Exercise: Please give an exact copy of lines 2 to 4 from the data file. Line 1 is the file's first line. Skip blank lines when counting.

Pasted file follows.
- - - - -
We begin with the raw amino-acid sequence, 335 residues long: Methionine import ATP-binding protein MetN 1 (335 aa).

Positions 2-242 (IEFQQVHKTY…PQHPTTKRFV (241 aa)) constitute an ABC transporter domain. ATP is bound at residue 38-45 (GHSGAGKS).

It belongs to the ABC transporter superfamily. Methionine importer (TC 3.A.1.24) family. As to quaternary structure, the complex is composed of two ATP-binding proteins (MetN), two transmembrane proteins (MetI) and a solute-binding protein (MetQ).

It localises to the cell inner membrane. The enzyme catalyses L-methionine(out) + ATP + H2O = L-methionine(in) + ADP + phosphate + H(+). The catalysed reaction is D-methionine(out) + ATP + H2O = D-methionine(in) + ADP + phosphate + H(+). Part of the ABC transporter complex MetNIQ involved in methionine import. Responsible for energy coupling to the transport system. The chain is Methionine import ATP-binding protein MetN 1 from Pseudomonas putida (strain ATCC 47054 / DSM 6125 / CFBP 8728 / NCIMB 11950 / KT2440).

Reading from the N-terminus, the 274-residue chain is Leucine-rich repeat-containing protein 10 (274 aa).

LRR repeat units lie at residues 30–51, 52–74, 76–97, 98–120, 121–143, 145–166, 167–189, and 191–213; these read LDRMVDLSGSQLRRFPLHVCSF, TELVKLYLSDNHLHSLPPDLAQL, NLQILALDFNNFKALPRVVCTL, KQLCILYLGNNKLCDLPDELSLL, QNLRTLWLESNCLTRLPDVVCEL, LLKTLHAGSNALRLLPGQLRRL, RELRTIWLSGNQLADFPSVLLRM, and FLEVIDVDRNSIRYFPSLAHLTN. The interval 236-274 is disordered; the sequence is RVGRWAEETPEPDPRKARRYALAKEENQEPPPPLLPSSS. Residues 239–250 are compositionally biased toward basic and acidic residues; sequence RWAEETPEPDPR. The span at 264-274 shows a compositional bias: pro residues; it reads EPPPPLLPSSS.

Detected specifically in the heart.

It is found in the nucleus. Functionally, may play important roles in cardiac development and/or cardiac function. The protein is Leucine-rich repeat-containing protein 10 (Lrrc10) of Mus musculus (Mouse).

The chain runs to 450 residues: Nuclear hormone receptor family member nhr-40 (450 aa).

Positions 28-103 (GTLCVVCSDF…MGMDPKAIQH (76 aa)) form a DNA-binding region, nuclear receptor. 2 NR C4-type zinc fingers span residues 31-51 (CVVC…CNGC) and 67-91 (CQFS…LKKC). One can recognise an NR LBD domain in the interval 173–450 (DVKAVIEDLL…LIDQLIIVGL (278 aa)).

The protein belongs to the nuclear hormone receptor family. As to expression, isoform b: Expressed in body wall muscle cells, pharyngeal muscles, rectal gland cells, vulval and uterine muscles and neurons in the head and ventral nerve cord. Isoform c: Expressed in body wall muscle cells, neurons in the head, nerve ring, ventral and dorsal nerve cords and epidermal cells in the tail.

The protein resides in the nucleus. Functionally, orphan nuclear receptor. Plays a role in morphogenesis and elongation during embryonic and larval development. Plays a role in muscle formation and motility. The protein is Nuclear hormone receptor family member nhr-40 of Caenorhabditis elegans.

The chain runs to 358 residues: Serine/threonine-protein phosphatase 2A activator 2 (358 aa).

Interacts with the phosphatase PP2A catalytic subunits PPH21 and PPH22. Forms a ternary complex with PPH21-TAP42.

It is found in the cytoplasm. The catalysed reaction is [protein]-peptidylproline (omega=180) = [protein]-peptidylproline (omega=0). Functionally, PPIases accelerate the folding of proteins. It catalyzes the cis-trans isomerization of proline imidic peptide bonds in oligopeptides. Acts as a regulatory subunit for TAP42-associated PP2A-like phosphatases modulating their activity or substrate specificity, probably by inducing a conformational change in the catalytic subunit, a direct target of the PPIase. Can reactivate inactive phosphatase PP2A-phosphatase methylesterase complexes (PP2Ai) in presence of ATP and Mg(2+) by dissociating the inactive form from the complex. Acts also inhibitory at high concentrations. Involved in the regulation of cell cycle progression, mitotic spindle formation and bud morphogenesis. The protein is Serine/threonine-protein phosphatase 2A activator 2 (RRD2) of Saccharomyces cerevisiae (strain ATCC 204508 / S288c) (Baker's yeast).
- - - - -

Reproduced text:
Positions 2-242 (IEFQQVHKTY…PQHPTTKRFV (241 aa)) constitute an ABC transporter domain. ATP is bound at residue 38-45 (GHSGAGKS).

It belongs to the ABC transporter superfamily. Methionine importer (TC 3.A.1.24) family. As to quaternary structure, the complex is composed of two ATP-binding proteins (MetN), two transmembrane proteins (MetI) and a solute-binding protein (MetQ).

It localises to the cell inner membrane. The enzyme catalyses L-methionine(out) + ATP + H2O = L-methionine(in) + ADP + phosphate + H(+). The catalysed reaction is D-methionine(out) + ATP + H2O = D-methionine(in) + ADP + phosphate + H(+). Part of the ABC transporter complex MetNIQ involved in methionine import. Responsible for energy coupling to the transport system. The chain is Methionine import ATP-binding protein MetN 1 from Pseudomonas putida (strain ATCC 47054 / DSM 6125 / CFBP 8728 / NCIMB 11950 / KT2440).